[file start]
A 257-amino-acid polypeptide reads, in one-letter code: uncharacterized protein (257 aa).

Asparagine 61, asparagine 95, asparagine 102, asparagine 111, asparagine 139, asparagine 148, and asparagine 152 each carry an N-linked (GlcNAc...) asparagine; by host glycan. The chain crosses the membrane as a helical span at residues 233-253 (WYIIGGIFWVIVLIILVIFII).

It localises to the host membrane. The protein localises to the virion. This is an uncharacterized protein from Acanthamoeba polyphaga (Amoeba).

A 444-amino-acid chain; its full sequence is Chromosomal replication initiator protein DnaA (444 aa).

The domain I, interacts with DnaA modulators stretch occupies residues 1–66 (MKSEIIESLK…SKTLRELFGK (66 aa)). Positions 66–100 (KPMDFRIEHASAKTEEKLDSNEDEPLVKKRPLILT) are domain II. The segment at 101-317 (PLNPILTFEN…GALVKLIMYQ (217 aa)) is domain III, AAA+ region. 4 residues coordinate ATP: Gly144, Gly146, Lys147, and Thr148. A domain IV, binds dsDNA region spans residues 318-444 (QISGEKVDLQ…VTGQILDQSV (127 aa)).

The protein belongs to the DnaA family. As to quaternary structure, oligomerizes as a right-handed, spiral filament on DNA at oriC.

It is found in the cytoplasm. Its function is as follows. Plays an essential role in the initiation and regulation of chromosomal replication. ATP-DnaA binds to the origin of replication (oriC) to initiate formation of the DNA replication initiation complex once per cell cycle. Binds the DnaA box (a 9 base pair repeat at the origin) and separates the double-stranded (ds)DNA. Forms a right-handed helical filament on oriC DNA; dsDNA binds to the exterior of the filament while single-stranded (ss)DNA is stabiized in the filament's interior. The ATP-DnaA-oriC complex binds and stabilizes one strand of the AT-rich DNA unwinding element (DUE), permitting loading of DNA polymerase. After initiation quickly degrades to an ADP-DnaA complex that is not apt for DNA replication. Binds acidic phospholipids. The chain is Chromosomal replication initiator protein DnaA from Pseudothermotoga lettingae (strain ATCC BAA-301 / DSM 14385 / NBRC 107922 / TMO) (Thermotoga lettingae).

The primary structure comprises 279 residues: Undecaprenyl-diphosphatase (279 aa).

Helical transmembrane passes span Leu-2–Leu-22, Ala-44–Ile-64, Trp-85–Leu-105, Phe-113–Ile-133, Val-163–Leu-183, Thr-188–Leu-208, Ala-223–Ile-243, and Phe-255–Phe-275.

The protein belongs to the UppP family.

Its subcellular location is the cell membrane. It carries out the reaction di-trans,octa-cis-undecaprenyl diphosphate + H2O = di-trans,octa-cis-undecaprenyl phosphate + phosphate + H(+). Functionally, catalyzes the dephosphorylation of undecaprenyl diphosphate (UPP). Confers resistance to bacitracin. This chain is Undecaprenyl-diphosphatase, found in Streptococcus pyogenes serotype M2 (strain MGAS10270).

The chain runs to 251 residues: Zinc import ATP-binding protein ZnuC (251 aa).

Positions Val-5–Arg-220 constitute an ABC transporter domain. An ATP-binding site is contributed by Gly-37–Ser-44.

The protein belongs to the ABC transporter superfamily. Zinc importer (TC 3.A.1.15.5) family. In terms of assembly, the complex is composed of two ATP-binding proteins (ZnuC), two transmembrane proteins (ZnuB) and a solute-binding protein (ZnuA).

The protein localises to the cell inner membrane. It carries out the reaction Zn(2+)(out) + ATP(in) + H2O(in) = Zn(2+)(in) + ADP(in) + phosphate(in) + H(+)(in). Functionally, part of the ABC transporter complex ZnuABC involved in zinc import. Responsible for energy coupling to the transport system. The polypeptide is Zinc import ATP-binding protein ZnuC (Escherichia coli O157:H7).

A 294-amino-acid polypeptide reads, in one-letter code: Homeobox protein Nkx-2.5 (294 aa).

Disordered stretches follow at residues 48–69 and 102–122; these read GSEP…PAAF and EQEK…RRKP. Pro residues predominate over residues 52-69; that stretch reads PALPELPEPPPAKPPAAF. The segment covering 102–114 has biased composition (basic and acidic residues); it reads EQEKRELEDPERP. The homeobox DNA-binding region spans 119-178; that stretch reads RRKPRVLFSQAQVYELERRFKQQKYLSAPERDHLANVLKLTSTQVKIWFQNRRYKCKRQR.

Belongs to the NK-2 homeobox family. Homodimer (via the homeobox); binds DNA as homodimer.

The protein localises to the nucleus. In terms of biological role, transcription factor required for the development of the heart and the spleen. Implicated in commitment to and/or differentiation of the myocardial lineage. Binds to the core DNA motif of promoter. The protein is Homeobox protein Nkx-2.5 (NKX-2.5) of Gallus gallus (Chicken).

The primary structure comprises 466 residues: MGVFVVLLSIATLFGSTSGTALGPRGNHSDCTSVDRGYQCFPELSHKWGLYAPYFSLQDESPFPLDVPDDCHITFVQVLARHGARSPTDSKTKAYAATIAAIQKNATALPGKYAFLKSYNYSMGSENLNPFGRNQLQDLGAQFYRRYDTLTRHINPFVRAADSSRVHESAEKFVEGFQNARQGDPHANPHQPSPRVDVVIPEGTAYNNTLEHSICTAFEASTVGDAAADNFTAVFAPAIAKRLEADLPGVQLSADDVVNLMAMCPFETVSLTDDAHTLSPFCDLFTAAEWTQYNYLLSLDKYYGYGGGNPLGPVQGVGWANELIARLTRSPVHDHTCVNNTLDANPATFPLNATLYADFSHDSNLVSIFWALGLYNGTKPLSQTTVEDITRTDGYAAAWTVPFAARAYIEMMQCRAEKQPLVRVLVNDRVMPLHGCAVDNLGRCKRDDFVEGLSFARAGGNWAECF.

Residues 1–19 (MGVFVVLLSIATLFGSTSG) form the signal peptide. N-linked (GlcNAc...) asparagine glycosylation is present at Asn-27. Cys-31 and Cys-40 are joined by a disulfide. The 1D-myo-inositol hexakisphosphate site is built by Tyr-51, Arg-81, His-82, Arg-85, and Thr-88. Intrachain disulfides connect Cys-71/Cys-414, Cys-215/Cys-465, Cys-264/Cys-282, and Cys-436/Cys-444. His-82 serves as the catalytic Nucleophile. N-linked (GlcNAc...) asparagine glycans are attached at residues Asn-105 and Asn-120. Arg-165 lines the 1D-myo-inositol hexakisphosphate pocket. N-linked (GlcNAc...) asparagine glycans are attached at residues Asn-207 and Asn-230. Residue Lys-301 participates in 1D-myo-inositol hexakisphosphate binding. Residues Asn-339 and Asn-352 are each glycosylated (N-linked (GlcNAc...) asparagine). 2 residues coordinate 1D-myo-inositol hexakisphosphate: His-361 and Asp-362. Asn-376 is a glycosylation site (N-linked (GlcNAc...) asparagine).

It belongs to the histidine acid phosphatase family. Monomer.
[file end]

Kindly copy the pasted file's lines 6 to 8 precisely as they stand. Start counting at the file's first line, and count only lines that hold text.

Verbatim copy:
The protein belongs to the DnaA family. As to quaternary structure, oligomerizes as a right-handed, spiral filament on DNA at oriC.

It is found in the cytoplasm. Its function is as follows. Plays an essential role in the initiation and regulation of chromosomal replication. ATP-DnaA binds to the origin of replication (oriC) to initiate formation of the DNA replication initiation complex once per cell cycle. Binds the DnaA box (a 9 base pair repeat at the origin) and separates the double-stranded (ds)DNA. Forms a right-handed helical filament on oriC DNA; dsDNA binds to the exterior of the filament while single-stranded (ss)DNA is stabiized in the filament's interior. The ATP-DnaA-oriC complex binds and stabilizes one strand of the AT-rich DNA unwinding element (DUE), permitting loading of DNA polymerase. After initiation quickly degrades to an ADP-DnaA complex that is not apt for DNA replication. Binds acidic phospholipids. The chain is Chromosomal replication initiator protein DnaA from Pseudothermotoga lettingae (strain ATCC BAA-301 / DSM 14385 / NBRC 107922 / TMO) (Thermotoga lettingae).

The primary structure comprises 279 residues: Undecaprenyl-diphosphatase (279 aa).